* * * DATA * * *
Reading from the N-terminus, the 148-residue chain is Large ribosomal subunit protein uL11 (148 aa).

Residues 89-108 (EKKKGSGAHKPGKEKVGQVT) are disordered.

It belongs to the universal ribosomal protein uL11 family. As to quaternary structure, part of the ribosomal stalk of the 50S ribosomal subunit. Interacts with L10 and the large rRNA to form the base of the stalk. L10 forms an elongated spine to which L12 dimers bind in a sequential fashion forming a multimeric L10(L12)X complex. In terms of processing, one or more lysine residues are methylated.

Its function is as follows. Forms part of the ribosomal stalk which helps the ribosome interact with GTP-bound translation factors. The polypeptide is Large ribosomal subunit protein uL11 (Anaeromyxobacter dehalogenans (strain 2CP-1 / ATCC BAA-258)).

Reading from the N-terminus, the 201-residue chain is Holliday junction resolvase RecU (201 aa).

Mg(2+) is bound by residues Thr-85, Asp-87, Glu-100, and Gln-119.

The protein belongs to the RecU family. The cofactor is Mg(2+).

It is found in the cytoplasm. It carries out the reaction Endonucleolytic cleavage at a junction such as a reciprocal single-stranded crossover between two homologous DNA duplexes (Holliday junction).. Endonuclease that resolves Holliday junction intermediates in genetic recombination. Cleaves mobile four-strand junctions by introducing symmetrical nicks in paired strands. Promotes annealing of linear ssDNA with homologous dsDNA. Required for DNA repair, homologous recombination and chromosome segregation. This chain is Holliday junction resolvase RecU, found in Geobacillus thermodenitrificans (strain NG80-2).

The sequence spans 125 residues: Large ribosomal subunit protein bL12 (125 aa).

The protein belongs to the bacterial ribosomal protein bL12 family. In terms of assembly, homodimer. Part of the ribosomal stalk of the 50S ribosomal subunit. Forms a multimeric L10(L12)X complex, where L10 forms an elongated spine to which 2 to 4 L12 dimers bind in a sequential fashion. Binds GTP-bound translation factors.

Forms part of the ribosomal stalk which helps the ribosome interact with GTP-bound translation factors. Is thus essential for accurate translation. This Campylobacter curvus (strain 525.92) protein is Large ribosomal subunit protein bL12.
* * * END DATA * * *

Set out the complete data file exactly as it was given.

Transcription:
Reading from the N-terminus, the 148-residue chain is Large ribosomal subunit protein uL11 (148 aa).

Residues 89-108 (EKKKGSGAHKPGKEKVGQVT) are disordered.

It belongs to the universal ribosomal protein uL11 family. As to quaternary structure, part of the ribosomal stalk of the 50S ribosomal subunit. Interacts with L10 and the large rRNA to form the base of the stalk. L10 forms an elongated spine to which L12 dimers bind in a sequential fashion forming a multimeric L10(L12)X complex. In terms of processing, one or more lysine residues are methylated.

Its function is as follows. Forms part of the ribosomal stalk which helps the ribosome interact with GTP-bound translation factors. The polypeptide is Large ribosomal subunit protein uL11 (Anaeromyxobacter dehalogenans (strain 2CP-1 / ATCC BAA-258)).

Reading from the N-terminus, the 201-residue chain is Holliday junction resolvase RecU (201 aa).

Mg(2+) is bound by residues Thr-85, Asp-87, Glu-100, and Gln-119.

The protein belongs to the RecU family. The cofactor is Mg(2+).

It is found in the cytoplasm. It carries out the reaction Endonucleolytic cleavage at a junction such as a reciprocal single-stranded crossover between two homologous DNA duplexes (Holliday junction).. Endonuclease that resolves Holliday junction intermediates in genetic recombination. Cleaves mobile four-strand junctions by introducing symmetrical nicks in paired strands. Promotes annealing of linear ssDNA with homologous dsDNA. Required for DNA repair, homologous recombination and chromosome segregation. This chain is Holliday junction resolvase RecU, found in Geobacillus thermodenitrificans (strain NG80-2).

The sequence spans 125 residues: Large ribosomal subunit protein bL12 (125 aa).

The protein belongs to the bacterial ribosomal protein bL12 family. In terms of assembly, homodimer. Part of the ribosomal stalk of the 50S ribosomal subunit. Forms a multimeric L10(L12)X complex, where L10 forms an elongated spine to which 2 to 4 L12 dimers bind in a sequential fashion. Binds GTP-bound translation factors.

Forms part of the ribosomal stalk which helps the ribosome interact with GTP-bound translation factors. Is thus essential for accurate translation. This Campylobacter curvus (strain 525.92) protein is Large ribosomal subunit protein bL12.